29. 29. 4.2 ASPECT Based on the clouds of points ( Figure 13) we create Digital Surface Model. This is as I mention above way to makeDigital Terrain Model. Next Digital Terrain Model we use for to check sun angle for each season of the year ( Figure 11).Figure 11. Orthophotomap from Satellite IKONOS photo by 2004 and signed area where Digital Surface Model and DigitalTerrain Model were created. [Source: Wojewódzki Ośrodek Dokumentacji Geodezyjnej i Kartograficznej, own elaboration]
  30. 30. Figure 12. Digital Surface Model, view from the right side
  31. 31. Figure 13. Clouds of points, view from the top side[University of Szczecin the Faculty of Geosciences, own elaboration]
  32. 32. The models shows which places in the coast receive more sun in definite time. So we can check where dry or wetplaces in sand dunes are, what affects plants and their vegetation process. The sun azimuth is it 180 degree every day of the year. Despite the sun angle depends on the time of the year and thelatitude. On 21 June sun is the highest then in the rest of season of the year. It is calculated like a (90 - latitude) + 23 degree27 minutes, which in my region is (90 – 46 degree 9 minutes ) + 23 degree 27 minutes = 67 degrees 18 minutes (Figure 14).Dark pleases on the picture 14, 15, 16 to signify about lack of the sun. Figure 14. Digital Terrain Model with Sun Angle 67 degrees 18 minutes
  33. 33. On 23 December the sun is nearest the earth to our position. So in this region is (90 – 46 degree and 9 minutes ) -23degree 27 minutes = 20 degrees 24 minutes ( Figure 15)”. Figure 15. Digital Terrain Model with Sun Angle 20 degrees 24 minutes
  34. 34. Despite on 21 March and 23 September the sun angle with 90 degree is now on the equator. If distance is longer fromthe equator we calculate as 90 – 46 degree 9 minuets = 43 degree 85 minutes = 43 degrees 51 minutes (Figure 16). Figure 16. Digital Terrain Model with Sun Angle 43 degrees 51 minutes (blue: low; purple: high)
  35. 35. 4.3 HYPSOMETRY Hypsometry is the measurement of land elevation relative to sea level. [http://en.wikipedia.org/wiki/Hypsometry] Figure 17. Clouds of points view from the top and right side ( Dziwnów 2009) [Source:University of Szczecin the Faculty of Geosciences, own elaboration]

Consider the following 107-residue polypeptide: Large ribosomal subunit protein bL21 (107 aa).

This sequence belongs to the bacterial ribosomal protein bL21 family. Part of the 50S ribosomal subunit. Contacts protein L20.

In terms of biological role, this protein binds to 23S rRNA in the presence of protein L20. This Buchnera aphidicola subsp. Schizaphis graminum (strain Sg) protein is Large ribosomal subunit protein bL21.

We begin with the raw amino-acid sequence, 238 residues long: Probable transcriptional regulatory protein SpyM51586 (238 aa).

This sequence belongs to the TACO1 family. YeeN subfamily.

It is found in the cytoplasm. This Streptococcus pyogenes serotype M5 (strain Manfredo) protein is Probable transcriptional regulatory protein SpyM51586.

36. 36. Figure 18. Digital Terrain Model view from the top and right side ( blue: low; purple: high-Dziwnów 2009)
  37. 37. Figure 19. Contours for model made by the Digital Terrain Model from 2009 and Orthophotomap from Satellite IKONOSphoto by 2004. Minor contours we can see every 0,5 meters, basic contours every 1 meter and major 1,5 m[Source: Wojewódzki Ośrodek Dokumentacji Geodezyjnej i Kartograficznej, own elaboration]
  38. 38. Figure 20. Orthophotomap from Satellite IKONOS photo 2004, hypsometry measurement from Digital Terrain Model by 2009 [Source: Wojewódzki Ośrodek Dokumentacji Geodezyjnej i Kartograficznej, own elaboration]
  39. 39. The Comparison of the Orthophotomap with contours lines created by the Digital Terrain Model ( Figure 18) based onthe clouds of the points ( Figure 17) is good way to checking accumulation sand in the coastline ( Figure 19). Can you see,sea line changes (Figure 20 ) because the Orthophotomap from Satellite IKONOS photo is by 2004 and Digital TerrainModel was by 2009. On Digital Surface Model ( the picture number 22) we can see breakwater from 2009. In the years before there weren’tany breakwaters. Beach was exposed to the currents which make it narrow ( Figure 20). Figure 21. Digital Terrain Model view from the top side ( Dziwnów 2009)
  40. 40. Figure 22. Clouds of points 2009 and Orthophotomap from Satellite IKONOS photo 2004[Source: Wojewódzki Ośrodek Dokumentacji Geodezyjnej i Kartograficznej, own elaboration ]
  41. 41. After storm, we can see changes. After winter when the melt ice floats we can see changes in the coastline. This picturesshow how accurate is this model if we want recognize changes on the beach, we can see new form. ( Figure 21).4.4 SLOPE By the Digital Surface Model (Figure 24) we can examine steepness and direction of the slope on the coast (Figure 26). Aswell Determinine the speed and direction of runoff from snow melts, estimate rain run-off and direction. Estimate the soil erosiontreat. To locate possible suitable beach areas for emergency response helicopters. Figure 23. Slopes on the Digital Terrain Model made Digital Surface Model from 2009 (blue: low; purple: high).
  42. 42. Figure 24. Clouds of points, Dziwnów 2009[Source: University of Szczecin the Faculty of Geosciences, own elaboration]